The spiritual life and daily life appears to be juxtaposed as a pair of binary opposites, but definitely not so in the Caitanyaite-Vaisnava-Hindu tradition. the Ultimate reality Bhagavan is the only substantive Being, the Absolute. Rest all including the human and the material world is understood as its potencies (saktis).
Potencies are classified as
a. ‘innate-essential’ (svarupa), the divine associates and functions,
b. ‘external’ material world (maya),
c. ‘in-between’ the living beings (tatastha ‘on the bank’), which touches both the material grounds and the flow of the divine stream of bliss. Metaphysically a human seeker is a soul (atma) embodied physically.
The Integral relation between the spiritual and mundane world is further emphasized by the theological belief that this world is merely a manifestation of the divine body. Hence the body of god cannot be unreal. This world as the body of god is real, not otherwise.
Hindu tradition focuses upon the centrality of the dharma, the universal human values and the process sustaining those values. Various expressions of the human affairs from economic to religious, legal to spiritual, political to aesthetic, all come under the gambit ofdharma. Hindu believes in the continuity of the spiritual life in the daily life, not their separation. The texts explain that.
Spiritualising the Daily Life:
A popular Hindu prayer
“Think of Visnu while taking medication, while dining Janardana.
Going to sleep meditate upon Padmanabha, in marriage Prajapati.
In battle Chakradhara, during journeys Trivikram.
Narayana while giving up the body, Shridhara while copulating with beloved.
In a bad dream remember Govind, in dangers Madhusudana.
In forest Narasimha, in fire Jalashayi.
In waters Varaha, on mountains Raghunandana.
While departing Vamana, and always in all deeds Madhava.
Getting up in the morning one who recites these sixteen Divine Names, he frees himself from all the sins and attains the divine land of Vishnu.”
Daily Chores of the Spiritual Life
The Lord Krishna instructed Uddhava, a philosopher.
Bhagavata Purana (11.27)
My devotee should (also) lovingly decorate me in the proper way with garments, the sacred thread, jewels, wreaths of basil leaves, scents and sandalpaste. The worshipper should (then) reverently offer to Me water to wash My feet and rinse My mouth, sandal-paste flowers and grains of unbroken rice (for decoration), incense, light, and articles of food.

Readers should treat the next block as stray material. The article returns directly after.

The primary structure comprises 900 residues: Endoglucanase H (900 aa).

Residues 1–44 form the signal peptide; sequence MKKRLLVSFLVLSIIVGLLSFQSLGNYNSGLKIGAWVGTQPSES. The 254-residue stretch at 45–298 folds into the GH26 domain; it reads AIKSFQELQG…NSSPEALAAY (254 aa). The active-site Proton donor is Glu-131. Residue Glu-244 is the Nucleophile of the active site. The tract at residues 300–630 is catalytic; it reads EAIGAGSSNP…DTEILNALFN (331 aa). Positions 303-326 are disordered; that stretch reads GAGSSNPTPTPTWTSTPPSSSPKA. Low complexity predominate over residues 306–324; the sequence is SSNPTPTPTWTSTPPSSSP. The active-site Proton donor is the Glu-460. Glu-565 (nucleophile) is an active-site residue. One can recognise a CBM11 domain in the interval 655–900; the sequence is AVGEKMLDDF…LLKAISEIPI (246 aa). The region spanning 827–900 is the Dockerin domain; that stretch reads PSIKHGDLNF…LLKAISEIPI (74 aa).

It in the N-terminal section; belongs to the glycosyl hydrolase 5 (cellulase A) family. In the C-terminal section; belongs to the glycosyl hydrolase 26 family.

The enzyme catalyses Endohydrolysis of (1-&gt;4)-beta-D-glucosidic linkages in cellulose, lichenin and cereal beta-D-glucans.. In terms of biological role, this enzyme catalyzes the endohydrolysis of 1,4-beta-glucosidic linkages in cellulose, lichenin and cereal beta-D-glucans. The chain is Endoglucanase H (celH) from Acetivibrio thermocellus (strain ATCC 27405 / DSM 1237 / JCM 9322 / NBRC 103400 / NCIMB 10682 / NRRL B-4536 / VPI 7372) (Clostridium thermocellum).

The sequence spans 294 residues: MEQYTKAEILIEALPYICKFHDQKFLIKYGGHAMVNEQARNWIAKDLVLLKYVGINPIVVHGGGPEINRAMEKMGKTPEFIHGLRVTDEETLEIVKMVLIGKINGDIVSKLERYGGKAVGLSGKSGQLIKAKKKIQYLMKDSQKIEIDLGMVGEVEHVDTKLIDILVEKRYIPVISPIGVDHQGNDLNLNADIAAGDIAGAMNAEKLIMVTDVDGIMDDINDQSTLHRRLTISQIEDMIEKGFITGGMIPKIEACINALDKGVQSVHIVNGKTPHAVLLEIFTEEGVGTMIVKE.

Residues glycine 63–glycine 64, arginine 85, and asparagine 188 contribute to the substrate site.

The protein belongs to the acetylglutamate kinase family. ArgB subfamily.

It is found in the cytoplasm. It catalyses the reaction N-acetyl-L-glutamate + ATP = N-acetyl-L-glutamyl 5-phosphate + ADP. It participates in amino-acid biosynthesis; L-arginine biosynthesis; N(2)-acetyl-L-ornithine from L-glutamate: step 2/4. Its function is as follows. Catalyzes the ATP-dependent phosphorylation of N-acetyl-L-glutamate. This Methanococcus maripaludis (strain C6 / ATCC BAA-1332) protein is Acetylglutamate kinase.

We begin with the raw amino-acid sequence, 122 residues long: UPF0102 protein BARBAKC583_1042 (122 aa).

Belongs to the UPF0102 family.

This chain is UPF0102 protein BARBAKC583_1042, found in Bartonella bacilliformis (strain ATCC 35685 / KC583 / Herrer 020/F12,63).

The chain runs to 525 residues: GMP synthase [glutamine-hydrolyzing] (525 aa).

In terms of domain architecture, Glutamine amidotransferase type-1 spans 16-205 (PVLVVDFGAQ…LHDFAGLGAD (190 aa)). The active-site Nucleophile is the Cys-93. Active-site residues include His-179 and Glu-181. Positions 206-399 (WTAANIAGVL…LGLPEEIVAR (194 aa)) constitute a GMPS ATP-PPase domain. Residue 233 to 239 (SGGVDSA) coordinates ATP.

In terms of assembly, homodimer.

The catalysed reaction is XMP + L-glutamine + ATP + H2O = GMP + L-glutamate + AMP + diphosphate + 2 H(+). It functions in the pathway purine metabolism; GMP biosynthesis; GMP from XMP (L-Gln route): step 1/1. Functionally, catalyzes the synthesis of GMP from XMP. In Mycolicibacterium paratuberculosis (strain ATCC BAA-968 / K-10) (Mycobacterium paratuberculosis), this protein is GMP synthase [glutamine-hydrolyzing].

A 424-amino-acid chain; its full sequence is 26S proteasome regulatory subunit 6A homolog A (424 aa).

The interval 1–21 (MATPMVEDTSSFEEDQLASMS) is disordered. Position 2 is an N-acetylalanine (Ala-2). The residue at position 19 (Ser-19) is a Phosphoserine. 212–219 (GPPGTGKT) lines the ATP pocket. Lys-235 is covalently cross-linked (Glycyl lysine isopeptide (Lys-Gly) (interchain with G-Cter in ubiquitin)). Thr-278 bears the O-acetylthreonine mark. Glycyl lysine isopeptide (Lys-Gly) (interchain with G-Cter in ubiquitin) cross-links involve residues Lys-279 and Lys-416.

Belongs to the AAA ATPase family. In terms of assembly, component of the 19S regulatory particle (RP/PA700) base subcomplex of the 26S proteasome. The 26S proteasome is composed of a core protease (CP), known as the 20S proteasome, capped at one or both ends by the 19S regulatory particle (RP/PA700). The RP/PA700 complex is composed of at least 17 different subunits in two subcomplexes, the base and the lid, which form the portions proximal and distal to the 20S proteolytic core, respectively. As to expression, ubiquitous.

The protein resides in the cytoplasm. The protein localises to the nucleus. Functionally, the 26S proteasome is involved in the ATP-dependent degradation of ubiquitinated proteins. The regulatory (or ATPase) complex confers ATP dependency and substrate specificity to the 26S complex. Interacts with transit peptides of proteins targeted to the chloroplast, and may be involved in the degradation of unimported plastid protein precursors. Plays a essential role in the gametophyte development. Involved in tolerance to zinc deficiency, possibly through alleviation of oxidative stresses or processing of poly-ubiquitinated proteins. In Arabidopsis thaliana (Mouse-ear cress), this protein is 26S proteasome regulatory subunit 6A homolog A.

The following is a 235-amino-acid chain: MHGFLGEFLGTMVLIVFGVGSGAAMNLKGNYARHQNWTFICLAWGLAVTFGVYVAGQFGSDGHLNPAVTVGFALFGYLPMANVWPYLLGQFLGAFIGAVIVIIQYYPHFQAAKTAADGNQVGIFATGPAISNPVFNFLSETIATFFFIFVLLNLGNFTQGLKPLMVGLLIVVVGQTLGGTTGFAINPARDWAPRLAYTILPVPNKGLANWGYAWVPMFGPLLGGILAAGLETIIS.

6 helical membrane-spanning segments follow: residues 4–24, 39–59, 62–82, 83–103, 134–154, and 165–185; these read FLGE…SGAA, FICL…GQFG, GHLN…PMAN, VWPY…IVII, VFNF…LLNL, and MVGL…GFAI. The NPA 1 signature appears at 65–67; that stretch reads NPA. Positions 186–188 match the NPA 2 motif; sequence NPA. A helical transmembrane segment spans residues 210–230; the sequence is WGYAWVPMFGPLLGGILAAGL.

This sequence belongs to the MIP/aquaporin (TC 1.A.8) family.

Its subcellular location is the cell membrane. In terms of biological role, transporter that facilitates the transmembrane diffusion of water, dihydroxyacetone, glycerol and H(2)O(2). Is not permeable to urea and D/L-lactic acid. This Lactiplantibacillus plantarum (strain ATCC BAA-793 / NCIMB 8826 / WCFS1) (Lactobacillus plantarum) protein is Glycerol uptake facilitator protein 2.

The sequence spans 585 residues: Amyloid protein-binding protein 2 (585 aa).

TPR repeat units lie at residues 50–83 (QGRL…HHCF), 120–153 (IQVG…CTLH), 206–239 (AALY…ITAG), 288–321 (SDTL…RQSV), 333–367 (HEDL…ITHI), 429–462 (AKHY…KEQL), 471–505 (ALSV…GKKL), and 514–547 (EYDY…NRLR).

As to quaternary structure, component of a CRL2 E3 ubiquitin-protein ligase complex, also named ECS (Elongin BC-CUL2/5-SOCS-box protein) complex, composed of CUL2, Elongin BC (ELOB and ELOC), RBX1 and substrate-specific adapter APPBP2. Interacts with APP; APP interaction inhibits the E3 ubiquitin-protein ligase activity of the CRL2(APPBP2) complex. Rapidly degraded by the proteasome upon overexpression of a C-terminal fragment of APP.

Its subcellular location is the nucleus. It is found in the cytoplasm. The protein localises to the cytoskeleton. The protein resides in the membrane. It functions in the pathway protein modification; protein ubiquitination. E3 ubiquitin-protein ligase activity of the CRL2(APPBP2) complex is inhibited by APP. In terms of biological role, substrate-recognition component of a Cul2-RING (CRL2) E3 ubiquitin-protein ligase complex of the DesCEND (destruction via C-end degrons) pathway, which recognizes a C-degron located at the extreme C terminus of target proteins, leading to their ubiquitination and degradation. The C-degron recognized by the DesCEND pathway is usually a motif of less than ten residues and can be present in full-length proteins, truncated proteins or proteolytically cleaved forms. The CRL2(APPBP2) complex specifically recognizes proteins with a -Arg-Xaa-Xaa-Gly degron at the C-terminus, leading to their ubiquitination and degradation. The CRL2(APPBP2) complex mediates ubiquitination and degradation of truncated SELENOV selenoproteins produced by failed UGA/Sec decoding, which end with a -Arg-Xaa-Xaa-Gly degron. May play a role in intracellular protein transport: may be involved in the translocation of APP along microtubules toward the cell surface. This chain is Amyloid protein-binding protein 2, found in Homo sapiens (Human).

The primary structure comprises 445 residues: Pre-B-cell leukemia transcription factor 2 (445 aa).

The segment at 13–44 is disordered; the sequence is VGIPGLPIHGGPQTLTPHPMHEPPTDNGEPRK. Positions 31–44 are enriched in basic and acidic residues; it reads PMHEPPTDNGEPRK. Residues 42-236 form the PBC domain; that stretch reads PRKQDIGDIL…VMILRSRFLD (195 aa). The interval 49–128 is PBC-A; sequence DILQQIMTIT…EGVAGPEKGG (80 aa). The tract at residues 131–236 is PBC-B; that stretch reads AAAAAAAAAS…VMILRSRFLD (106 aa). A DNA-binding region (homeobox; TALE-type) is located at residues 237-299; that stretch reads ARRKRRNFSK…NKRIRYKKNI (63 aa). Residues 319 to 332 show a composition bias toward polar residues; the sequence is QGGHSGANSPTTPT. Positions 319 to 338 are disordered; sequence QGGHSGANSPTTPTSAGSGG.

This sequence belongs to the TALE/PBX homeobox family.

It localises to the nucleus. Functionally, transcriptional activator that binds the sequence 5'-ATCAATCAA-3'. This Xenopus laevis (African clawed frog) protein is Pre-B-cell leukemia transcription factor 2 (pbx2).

If one has enough wealth, one should offer to Me as food (daily or at least on festive occasions) jaggery (or sugar); rice boiled in milk and sweetened with sugar; ghee; large round cakes of ground rice, sugar and sesamum seeds which are cooked in oil; piles of sweet cakes made of meal and sugar which are fried in ghee; lumps of sweets composed of meal which are cooked in ghee; porridge made of wheat flour with ghee, milk and molasses; curds; and seasoned dal.
These offerings should be arranged at least on every sacred day (e.g. Ekadasi or the full moon), and preferably every day if one’s means allow it :
Offering a brush for cleansing My teeth. Giving perfumed oil for anointing My body. A paste of saffron and camphor powder to be rubbed on the various parts of My body to cleanse it from dirt; bathing My image with a preparation composed of a kind milk, curds, ghee, honey and sugar as well as with scented water; clothing Me with costly silk and adorning Me with jewels, sandal-paste and wreaths and putting a mirror before Me (to show Me how I look); offering Me food which can be easily swallowed (without chewing) as well as that which needs chewing (together with fragrant water, betel leaves, a bed of flowers, etc.) and (also) the singing of songs and dancing.